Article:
The Revolutionary (And Easy) Way For Songwriters To Make Money Licensing Lyrics

Turn Your Lyrics into a Revenue Stream
A Conversation with LyricFind on the Golden Age of Legal Music Lyric Search

Lyrics are often overlooked by a music industry that runs on flash and sizzle.

I mean, how can you make a stanza go viral?

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There’s no big-money label involvement with lyrics, just songwriters and their publisher(s). What used to be a booming part of the business in sheet music has disappeared, but people’s love for lyrics hasn’t. Lyrics are one of the highest-rated searches online, which of course led to thousands of spammy, porn ad-riddled, clickbait pages to catch that traffic. These sites would throw up lyrics from multiple sources, unlicensed, often poorly translated, and then infest you with malware or bombard you with suspicious ads to make money for views and clicks.

That, my friends, is a fairly good definition of copyright infringement.

The thing is, it worked. It worked very well, in fact. While a lyric site with just words on it may sound fairly innocuous, keep in mind that one of these sites had 10 million unique monthly visitors and received a $15 million investment from the prestigious venture firm Andreessen Horowitz.

But that all changed in 2014. In concert with the National Music Publishers Association (NMPA), LyricFind helped license or shut down every lyric site in English as of the end of the calendar year.

“Through its anti-piracy program, NMPA has sent takedown notices to over 300 unlicensed lyrics sites and licensed over three dozen,” says David Israelite, President and CEO of NMPA. “LyricFind has been instrumental in helping infringing sites obtain licenses and continue operating [legally].”

That’s a pretty big deal, and a new source of revenue for rights holders. It’s also big for the sites – the one I mentioned above, with the financing, tripled their traffic. So, I spoke with the co-founder and CEO of LyricFind, Darryl Ballantyne, to get some insight into where LyricFind is headed.

PM: So, how did lyrics – of all things – drive your passion to start LyricFind?

DB: I’m the guy that friends would come to and say, ‘Who sings this song?’ and then they’d tell me the lyric, and I would always know. That’s actually what led me into starting this company. One of the co-founders needed to know a particular song, and gave me a few lines, but I didn’t know it. He searched online, and couldn’t find any usable lyric sites. Voilà!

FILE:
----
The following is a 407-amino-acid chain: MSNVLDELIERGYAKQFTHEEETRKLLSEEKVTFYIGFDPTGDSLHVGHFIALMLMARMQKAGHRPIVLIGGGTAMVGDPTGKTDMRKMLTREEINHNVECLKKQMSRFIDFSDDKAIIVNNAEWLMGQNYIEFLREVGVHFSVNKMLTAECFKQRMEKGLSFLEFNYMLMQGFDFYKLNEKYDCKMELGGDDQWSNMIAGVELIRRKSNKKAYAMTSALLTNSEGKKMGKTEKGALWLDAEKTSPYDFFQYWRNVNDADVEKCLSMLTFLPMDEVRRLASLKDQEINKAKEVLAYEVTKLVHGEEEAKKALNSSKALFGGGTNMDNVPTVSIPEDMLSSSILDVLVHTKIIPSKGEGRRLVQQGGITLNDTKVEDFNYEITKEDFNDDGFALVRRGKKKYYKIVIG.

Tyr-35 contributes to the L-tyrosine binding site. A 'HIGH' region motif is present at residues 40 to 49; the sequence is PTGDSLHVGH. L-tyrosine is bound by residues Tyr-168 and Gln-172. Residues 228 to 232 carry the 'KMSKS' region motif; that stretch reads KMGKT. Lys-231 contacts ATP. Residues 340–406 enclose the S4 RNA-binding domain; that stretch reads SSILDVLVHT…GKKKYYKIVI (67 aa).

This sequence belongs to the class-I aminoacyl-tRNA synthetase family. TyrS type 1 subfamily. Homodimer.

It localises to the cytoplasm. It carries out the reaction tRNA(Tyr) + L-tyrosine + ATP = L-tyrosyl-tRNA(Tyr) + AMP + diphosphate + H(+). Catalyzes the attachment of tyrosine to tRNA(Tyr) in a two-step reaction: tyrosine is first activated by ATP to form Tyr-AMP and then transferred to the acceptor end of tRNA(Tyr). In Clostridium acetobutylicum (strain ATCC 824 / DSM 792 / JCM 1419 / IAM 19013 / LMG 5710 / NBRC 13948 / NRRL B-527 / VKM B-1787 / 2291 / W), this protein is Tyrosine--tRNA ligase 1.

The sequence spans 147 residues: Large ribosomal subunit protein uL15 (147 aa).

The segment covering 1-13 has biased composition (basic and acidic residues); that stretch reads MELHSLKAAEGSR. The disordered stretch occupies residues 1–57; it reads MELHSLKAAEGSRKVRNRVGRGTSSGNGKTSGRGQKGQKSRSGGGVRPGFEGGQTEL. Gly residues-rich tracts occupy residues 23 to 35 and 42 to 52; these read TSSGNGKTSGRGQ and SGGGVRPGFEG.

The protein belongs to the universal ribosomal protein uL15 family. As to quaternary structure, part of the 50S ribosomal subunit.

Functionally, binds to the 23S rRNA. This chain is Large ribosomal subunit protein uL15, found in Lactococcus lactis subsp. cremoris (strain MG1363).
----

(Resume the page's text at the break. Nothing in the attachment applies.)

PM: How would you define LyricFind? Is it a platform or a licensing clearance house? 

DB: I’d say it is more of a licensing clearance house in the music tech space. As you know, music licensing is so foreign and complex to many startups. We knew that tons of companies are trying to use entertainment assets, and we wanted to provide a simple way to operate legally.

PM: Where are some places LyricFind is being used right now?

DB: We license and send lyric feeds to several music services, including Amazon, Bing, Deezer, iHeartRadio, Shazam, SoundHound, and many, many more.  In addition, many of the most popular sites and apps for song searches already use our services to provide accurate lyrics for fans, including LyricsFreak, MetroLyrics, Lyrics Mania, LyricsMode, SongMeanings, and hundreds of others.

PM: A site like MetroLyrics using your API is a no-brainer. What are some LyricFind licenses we wouldn’t necessarily think about?

DB: Well, we have a deal with HTC handsets at the hardware level, where any song played from the music player on the device also includes lyric display. That’s pretty cool. We were approached by a jail operator company that wanted to have access to the lyrics database of the songs played on the TVs so they could screen out objectionable lyrics. We ended up not doing that project, but it was interesting. Lyrics are truly everywhere.

PM: Is language localization or translation something LyricFind is involved in? 

DB: Yes, it is very important to us to have quality control, and part of that is making sure the language any given lyric is being written or read in, is represented correctly. We are now supporting six languages, with more being added this year.

PM: You’re growing quickly – can you share some quick stats?

DB: We work with over 3,000 publishers (including all four majors) in 30 countries, resulting in millions of titles in our catalog.  No matter how large we grow, we are dedicated to fixing the problem of bad content. One of the big components of our company is that we have a team of people in Toronto typing out all of the lyrics in our catalog. It’s just part of a dedication to good lyrics; they must be right.

PM: How can independent artists make sure their lyrics are part of LyricFind?

DB: The easiest way is to opt-in to our program with the Harry Fox Agency. In some cases, we do direct deals with publishers, and you can find that info on our website at

-Michael St. James is the founder and creative director of St. James Media, specializing in music licensing, publishing, production and artist development.

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